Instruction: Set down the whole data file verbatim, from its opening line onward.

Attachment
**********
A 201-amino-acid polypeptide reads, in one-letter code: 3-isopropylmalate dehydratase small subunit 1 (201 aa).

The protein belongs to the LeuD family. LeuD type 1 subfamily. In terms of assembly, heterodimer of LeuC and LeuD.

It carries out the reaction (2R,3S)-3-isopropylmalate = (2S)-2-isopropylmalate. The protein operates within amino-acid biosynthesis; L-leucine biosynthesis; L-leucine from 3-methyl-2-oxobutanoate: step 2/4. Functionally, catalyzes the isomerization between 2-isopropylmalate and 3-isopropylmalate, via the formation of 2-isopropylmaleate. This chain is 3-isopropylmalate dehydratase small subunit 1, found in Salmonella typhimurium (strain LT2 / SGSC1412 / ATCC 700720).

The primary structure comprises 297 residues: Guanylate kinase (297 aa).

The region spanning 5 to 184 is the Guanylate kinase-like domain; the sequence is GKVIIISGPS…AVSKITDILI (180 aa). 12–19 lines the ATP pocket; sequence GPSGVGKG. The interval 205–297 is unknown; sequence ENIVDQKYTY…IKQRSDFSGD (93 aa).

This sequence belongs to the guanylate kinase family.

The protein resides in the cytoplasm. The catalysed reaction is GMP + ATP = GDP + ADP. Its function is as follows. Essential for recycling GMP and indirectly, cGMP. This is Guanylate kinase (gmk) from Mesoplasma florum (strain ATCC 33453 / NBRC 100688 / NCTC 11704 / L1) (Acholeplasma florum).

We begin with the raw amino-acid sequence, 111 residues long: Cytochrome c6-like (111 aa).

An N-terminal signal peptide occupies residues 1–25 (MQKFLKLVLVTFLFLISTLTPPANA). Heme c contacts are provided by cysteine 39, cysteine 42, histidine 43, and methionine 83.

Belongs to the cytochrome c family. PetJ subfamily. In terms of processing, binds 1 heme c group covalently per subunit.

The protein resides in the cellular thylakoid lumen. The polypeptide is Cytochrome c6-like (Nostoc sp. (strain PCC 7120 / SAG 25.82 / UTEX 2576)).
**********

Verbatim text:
A 201-amino-acid polypeptide reads, in one-letter code: 3-isopropylmalate dehydratase small subunit 1 (201 aa).

The protein belongs to the LeuD family. LeuD type 1 subfamily. In terms of assembly, heterodimer of LeuC and LeuD.

It carries out the reaction (2R,3S)-3-isopropylmalate = (2S)-2-isopropylmalate. The protein operates within amino-acid biosynthesis; L-leucine biosynthesis; L-leucine from 3-methyl-2-oxobutanoate: step 2/4. Functionally, catalyzes the isomerization between 2-isopropylmalate and 3-isopropylmalate, via the formation of 2-isopropylmaleate. This chain is 3-isopropylmalate dehydratase small subunit 1, found in Salmonella typhimurium (strain LT2 / SGSC1412 / ATCC 700720).

The primary structure comprises 297 residues: Guanylate kinase (297 aa).

The region spanning 5 to 184 is the Guanylate kinase-like domain; the sequence is GKVIIISGPS…AVSKITDILI (180 aa). 12–19 lines the ATP pocket; sequence GPSGVGKG. The interval 205–297 is unknown; sequence ENIVDQKYTY…IKQRSDFSGD (93 aa).

This sequence belongs to the guanylate kinase family.

The protein resides in the cytoplasm. The catalysed reaction is GMP + ATP = GDP + ADP. Its function is as follows. Essential for recycling GMP and indirectly, cGMP. This is Guanylate kinase (gmk) from Mesoplasma florum (strain ATCC 33453 / NBRC 100688 / NCTC 11704 / L1) (Acholeplasma florum).

We begin with the raw amino-acid sequence, 111 residues long: Cytochrome c6-like (111 aa).

An N-terminal signal peptide occupies residues 1–25 (MQKFLKLVLVTFLFLISTLTPPANA). Heme c contacts are provided by cysteine 39, cysteine 42, histidine 43, and methionine 83.

Belongs to the cytochrome c family. PetJ subfamily. In terms of processing, binds 1 heme c group covalently per subunit.

The protein resides in the cellular thylakoid lumen. The polypeptide is Cytochrome c6-like (Nostoc sp. (strain PCC 7120 / SAG 25.82 / UTEX 2576)).